Monday, April 30, 2012

A Pep Talk in Richmond

I love SCBWI events, so when my friend Julie Phend asked if I wanted to go to Richmond with her for Everything I Needed to Know: Paths to Success in Writing for Children, it didn't take too much arm twisting to get me to agree to make the two-hour drive. Mostly I wanted to have some time to spend with Julie as she lives about an hour and a half away, and seeing a good friend twice a month just isn't enough.

Castle in the Swamp

The first panel was specifically geared towards picture book authors/illustrators. While I love picture books, I don't have any interest in writing them myself—at least not at this point. But if there's one thing I've learned from SCBWI, it's that you can't discount advice just because you don't think it was meant for you. Hazel Buys, Brian Rock, Carol Cole and Kim Norman all spoke of the importance of perseverances and looking outside of traditional means to accomplish your goals. But Brian's use of Monty Python to illustrate his point was what really resonated with me. (Only the first minute of this clip is what Brian referred to.)

"If insanity is doing something over and over again expecting different results, than success is insanity squared... You have to assume that someone out there is going to say 'Yes!'"
—Brian Rock
author of Don't Play With Your Food and Piggies
Backyard Chat

The lovely Lana Krumwiede spoke with her agent Molly Jaffa about the process from manuscript to publication. I was excited to see Lana and Molly on the agenda as I first met them at an SCBWI event back in 2010, right after Lana got her book deal. It was wonderful to catch up with both of them and see how their careers have really taken off over the past two years. And that success is mostly due to their amazing writer–agent relationship.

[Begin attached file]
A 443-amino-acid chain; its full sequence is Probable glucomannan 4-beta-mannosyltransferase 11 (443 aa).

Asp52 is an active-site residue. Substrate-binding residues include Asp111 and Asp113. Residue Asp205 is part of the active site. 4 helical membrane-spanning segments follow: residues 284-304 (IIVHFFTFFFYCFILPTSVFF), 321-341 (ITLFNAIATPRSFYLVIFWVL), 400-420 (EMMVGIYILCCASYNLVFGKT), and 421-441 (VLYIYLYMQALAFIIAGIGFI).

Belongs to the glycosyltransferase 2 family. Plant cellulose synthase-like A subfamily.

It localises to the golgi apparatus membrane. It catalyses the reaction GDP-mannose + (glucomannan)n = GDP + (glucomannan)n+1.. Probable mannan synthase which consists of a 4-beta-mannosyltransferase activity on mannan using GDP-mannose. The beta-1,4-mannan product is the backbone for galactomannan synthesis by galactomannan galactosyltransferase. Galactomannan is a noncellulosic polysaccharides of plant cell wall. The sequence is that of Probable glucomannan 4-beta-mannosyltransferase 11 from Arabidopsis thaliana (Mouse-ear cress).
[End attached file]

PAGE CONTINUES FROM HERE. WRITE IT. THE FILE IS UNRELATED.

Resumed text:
"Decide what you're looking for and what you have, and then hit the internet hard searching for what you need [in an agent]."
—Lana Krumwiede
author of Freakling
"I think it's important to do what's best for your career, not necessarily what's most convenient for the agent... There's a lot of crying in children's literature—it's not at all like baseball."
—Molly Jaffa
agent at Folio Literary Management
If only Molly had watched the Chicago White Sox game quickly followed by the Washington Nationals game that evening, she would have realized there's plenty of crying in baseball, too.

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